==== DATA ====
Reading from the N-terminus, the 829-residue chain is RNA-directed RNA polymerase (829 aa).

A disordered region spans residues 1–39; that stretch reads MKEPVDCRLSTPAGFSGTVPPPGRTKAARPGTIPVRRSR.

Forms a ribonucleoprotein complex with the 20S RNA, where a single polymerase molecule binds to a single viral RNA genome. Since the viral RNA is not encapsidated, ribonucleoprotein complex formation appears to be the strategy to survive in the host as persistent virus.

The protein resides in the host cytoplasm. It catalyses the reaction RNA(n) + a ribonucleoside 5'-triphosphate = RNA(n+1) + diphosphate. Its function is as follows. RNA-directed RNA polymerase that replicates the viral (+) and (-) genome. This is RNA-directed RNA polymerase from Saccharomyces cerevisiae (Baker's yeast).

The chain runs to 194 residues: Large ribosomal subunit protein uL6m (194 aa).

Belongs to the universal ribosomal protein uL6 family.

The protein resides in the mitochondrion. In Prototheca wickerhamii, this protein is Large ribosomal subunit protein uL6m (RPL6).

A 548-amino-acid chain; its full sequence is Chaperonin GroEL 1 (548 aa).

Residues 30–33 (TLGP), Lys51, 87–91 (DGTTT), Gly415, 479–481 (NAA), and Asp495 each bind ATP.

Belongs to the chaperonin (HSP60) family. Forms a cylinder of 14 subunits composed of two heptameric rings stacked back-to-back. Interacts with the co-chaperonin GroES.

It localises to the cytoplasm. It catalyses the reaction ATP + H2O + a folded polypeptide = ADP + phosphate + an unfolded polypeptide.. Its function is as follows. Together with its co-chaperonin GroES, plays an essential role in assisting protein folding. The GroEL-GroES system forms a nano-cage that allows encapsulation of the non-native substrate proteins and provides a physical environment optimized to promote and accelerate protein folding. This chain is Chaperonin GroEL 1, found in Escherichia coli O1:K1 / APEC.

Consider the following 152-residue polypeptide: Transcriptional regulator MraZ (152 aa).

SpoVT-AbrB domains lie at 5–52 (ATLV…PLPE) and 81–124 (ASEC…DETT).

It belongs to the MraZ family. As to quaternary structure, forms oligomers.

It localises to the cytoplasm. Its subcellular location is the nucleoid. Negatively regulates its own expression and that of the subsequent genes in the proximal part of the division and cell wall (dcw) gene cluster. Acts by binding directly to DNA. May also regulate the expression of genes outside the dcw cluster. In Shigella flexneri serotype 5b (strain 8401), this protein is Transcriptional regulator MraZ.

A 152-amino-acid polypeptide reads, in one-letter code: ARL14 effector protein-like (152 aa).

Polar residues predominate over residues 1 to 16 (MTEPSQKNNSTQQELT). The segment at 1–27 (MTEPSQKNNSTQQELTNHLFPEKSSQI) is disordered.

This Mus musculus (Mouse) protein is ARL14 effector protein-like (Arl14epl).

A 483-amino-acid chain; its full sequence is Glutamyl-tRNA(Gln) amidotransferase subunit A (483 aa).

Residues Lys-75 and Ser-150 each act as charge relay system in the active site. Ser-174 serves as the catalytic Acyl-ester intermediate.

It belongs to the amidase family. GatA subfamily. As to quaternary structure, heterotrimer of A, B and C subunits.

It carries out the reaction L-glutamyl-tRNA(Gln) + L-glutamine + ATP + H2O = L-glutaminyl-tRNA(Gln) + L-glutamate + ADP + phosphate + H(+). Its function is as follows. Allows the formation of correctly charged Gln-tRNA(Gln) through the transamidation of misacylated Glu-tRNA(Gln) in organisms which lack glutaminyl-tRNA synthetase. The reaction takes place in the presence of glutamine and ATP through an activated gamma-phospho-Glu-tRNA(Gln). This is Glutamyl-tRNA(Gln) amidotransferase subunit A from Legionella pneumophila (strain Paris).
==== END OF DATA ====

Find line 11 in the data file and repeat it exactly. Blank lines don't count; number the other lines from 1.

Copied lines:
It localises to the cytoplasm. It catalyses the reaction ATP + H2O + a folded polypeptide = ADP + phosphate + an unfolded polypeptide.. Its function is as follows. Together with its co-chaperonin GroES, plays an essential role in assisting protein folding. The GroEL-GroES system forms a nano-cage that allows encapsulation of the non-native substrate proteins and provides a physical environment optimized to promote and accelerate protein folding. This chain is Chaperonin GroEL 1, found in Escherichia coli O1:K1 / APEC.